I had always hoped in the deepest part of my heart that I would get a chance to see Wonder Woman brought to life on the big screen. I never had any idea who I wanted to play the role, but I did know that I wanted a woman to direct it. Hollywood being chauvinistic, I didn’t think it would be for a quite a while.
Then it happened. They announced it. Wonder Woman was coming to the big screen. My heart soared and I proceeded then on with cautious optimism. That is, until I heard that a woman was directing it–then I knew it was going to be everything I could want.
But why? Why does it matter who directs it? I’m glad you asked.
When I first heard these words spoken to my 11 year old self something stirred in me, I was 11 so I had no idea what but for years it never left. Several years later when the TV series became available on iTunes, naturally I bought every one of them, I was able to revisit this feeling.
Men are tortured by this awful demon called masculinity, this causes them to look down on women because that is what their forefathers did, and their forefathers. They have to be strong, brave, and tough. So for a woman to take up the mantle of strong, brave, and tough–this throws off everything they have been taught. Superman saved Lois Lane, not the other way around, Gwen Stacy couldn’t save herself from the Green Goblin she needed Spider-man to do it for her.
When the 50’s came around female representation became that of the housewife, no more Rosie the Riveter because the men have returned and want their jobs back; the women didn’t need to be independent anymore they had their husbands. Wonder Woman was stripped of her powers, and became more interested in fashion rather than stopping Ares.
Enter Gloria Steinem.
A woman who basically saved Wonder Woman from being completely removed from comics. She fought for her to get her powers back, and with lots of wading through patriarchal bullshit she succeeded.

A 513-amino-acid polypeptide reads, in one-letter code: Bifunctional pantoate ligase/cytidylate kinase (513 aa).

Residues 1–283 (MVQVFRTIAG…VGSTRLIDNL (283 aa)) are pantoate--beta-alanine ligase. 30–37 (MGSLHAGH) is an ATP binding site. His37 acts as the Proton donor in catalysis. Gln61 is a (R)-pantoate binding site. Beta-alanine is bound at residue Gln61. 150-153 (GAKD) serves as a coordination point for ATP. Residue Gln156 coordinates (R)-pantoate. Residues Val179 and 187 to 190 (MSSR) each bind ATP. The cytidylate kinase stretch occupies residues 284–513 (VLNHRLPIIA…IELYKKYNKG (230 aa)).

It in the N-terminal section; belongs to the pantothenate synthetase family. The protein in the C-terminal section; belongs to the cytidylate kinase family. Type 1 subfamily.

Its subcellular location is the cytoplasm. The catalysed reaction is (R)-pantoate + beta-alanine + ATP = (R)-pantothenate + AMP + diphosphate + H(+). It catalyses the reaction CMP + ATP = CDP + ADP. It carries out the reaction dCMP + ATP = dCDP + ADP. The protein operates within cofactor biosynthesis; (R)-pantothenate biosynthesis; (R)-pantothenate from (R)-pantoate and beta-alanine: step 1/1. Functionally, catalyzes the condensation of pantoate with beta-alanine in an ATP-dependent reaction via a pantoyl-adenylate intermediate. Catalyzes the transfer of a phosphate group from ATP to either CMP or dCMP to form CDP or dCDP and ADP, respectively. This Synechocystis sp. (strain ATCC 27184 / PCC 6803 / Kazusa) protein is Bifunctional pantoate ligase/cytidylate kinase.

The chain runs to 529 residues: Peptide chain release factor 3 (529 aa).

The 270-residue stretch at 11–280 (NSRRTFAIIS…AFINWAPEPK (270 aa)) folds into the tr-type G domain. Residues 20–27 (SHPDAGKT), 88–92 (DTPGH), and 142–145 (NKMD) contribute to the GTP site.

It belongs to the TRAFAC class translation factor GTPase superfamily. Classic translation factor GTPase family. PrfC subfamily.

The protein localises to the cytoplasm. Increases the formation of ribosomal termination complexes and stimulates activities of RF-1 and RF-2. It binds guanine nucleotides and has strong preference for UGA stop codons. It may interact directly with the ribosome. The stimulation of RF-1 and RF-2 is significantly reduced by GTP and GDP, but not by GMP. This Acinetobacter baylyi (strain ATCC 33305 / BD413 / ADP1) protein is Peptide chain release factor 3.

I could go on and on about how I worship at the alter of Gloria because of what she did for my girl Diana, but I digress.
Female representation is important because it benefits everyone. There’s a balance in this world, and instead of being divided because you’re a man and I’m a woman, lets try to even out the seesaw. Feminism isn’t about women ruling the world, enslaving men, or becoming the superior sex; it’s about equality and love and acceptance of everyone. That’s scary because it throws off this toxic masculinity that everyone has come to accept as normal. Change is scary, change means that everything you know is going to become something other than what you’re used to. I get it, I personally am terrified of change when it happens. But when you accept that it’s something that is out of your control, when you allow yourself to sort of bend with the wind instead of fighting against it–wow, it feels so much better than constantly trying to be a wall.
So to every little girl who is going to see Wonder Woman, know that I was there with you. I looked upon her with admiration and love (still do!). Every single person who has played her I respect and occasionally fangirl because damn did they get it right (I’m talking to you Lynda Carter and Susan Eisenberg!). Now we have Gal Gadot in the ranks, and I can honestly say that wow, did they hit the nail on the head with that casting. Wonder Woman is a warrior, but she’s also a humanitarian and a politician. She is the embodiment of love, peace, and strength. Gal Gadot just gets it.
Wonder Woman has always been a special part of my life. My mother was my real life Wonder Woman, when she died I only had Diana Prince and she filled a little bit of the aching void that was left behind. Wonder Woman showed me that I am more, I am enough, and my gender shouldn’t matter when it comes to doing what I want to do.
So thank you to the cast and crew of this exceptional movie.
But most of all, thank you Wonder Woman.